A fully-fledged approach to the Winograd Schema Challenge: Tackling, utilizing and developing Winograd instances
Isaak, Nicos X.
MetadataShow full item record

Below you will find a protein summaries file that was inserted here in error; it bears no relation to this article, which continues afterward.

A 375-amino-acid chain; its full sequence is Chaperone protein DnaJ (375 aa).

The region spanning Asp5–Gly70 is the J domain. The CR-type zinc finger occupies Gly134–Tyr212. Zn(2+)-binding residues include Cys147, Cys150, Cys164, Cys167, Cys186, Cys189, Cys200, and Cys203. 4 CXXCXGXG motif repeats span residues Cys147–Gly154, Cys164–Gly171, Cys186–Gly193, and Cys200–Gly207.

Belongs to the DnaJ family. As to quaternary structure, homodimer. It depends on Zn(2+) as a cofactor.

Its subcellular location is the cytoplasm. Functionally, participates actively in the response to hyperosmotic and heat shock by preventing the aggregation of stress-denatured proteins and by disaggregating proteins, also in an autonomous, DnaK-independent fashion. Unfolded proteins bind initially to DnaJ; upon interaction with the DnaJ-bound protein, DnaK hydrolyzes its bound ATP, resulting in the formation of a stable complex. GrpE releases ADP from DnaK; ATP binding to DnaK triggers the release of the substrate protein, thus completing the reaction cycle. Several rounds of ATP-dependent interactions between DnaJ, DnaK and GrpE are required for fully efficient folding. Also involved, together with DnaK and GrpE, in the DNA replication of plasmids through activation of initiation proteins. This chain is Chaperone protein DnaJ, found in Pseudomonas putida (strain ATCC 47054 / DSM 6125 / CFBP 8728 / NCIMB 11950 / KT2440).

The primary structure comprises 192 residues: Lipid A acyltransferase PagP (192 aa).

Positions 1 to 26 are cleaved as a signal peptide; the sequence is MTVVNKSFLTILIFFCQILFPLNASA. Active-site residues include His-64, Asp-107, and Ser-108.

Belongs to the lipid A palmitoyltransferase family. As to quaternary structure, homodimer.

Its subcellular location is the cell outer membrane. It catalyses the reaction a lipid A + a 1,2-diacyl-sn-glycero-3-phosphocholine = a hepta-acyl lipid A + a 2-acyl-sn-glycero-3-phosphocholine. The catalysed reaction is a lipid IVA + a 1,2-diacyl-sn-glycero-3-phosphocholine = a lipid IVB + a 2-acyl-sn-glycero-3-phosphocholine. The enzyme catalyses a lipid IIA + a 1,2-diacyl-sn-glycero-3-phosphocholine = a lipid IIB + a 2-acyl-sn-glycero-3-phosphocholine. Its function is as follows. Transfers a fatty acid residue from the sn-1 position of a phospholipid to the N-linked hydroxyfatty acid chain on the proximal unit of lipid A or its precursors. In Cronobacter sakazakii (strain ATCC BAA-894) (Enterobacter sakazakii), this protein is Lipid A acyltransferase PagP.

The Winograd Schema Challenge (WSC), a new novel litmus test for machine intelligence, has been proposed to advance the field of Artificial Intelligence (AI). In the last decade, the challenge has received considerable interest as a step towards building machines with commonsense reasoning, humanity’s long-willed target since the late fifties. The WSC refers to resolving pronouns in carefully structured sentences, where the information needed to resolve them is not grammatically present. The challenge consists of pairs of halves (schemas), where each half comprises a sentence, a question referring to an unresolved pronoun, and two possible pronoun targets (answers). It is believed that tackling the challenge will advance the field of AI, helping at the same time the research community to understand human behavior, which relates to the unfolding of the human mechanisms used when answering such questions. In this regard, each WSC instance should tell us something about human behavior, which needs to be explained. Although humans have no difficulties tackling it, such systems’ development seems challenging and troublesome. This dissertation focuses on methods and tools covering multiple aspects of the WSC. Given the AI’s tendency to focus on behavior in a purely statistical sense, which can lead to the development of non-transparent systems (sub-symbolic AI), and that human language is not based on word patterns, we start by presenting how we developed a commonsense reasoning system to tackle the WSC. In terms of experimentation, we compare the developed system with well-known coreference resolvers. The compelling advantage of this transparent solution is presented through experiments performed on existing WSC schemas developed by experts in the field. The findings indicate that systems based on classical/symbolic AI must be a part of the solution toward the endowment of machines with commonsense reasoning. Additional systems based on both classical AI and machine learning were developed to answer research questions such as: a) How can we promote the WSC to various academic disciplines so that they could work on the problem of actually trying to solve the WSC? b) How can we design systems that automatically differentiate between Winograd instances according to their perceived human hardness? c) How can we build systems that automatically build or considerably help humans develop schemas from scratch? In this regard, we show how we utilized the WSC as a novel form of a completely automated public Turing test to tell computers and humans apart (CAPTCHA). We expect that the adoption and use of a WSC-based CAPTCHA will bring forward the WSC to various academic disciplines to work on the problem of actually trying to solve it, and perhaps, in the process, help build machines able to reason with commonsense knowledge. Experiments we undertook show that a WSC-based CAPTCHA is generally faster and easier to solve than, and equally entertaining as, the most typical existing CAPTCHA tasks. Based on the fact that this is a challenging task for machines and that future Winograd challenges should be organized according to how humans tackle them, this dissertation also shows how we designed multiple approaches that can automatically differentiate between Winograd instances according to their perceived hardness for humans. According to our results, the automated approaches’ performance correlates positively with the performance of humans, suggesting that these kinds of systems could be used as a metric of hardness for WSC instances. Finally, given that the schema availability is limited and that the schema development process is challenging and troublesome, this dissertation shows how we managed to provide the research community with the necessary tools for designing Winograd schemas from scratch. The undertaken experiments show the benefits of utilizing our developed systems, which, among others, can considerably help humans in the schema development task. The dissertation concludes with the thesis findings, discussing the implications of this research, accompanied by our thoughts on the missing links required for future progress in the field.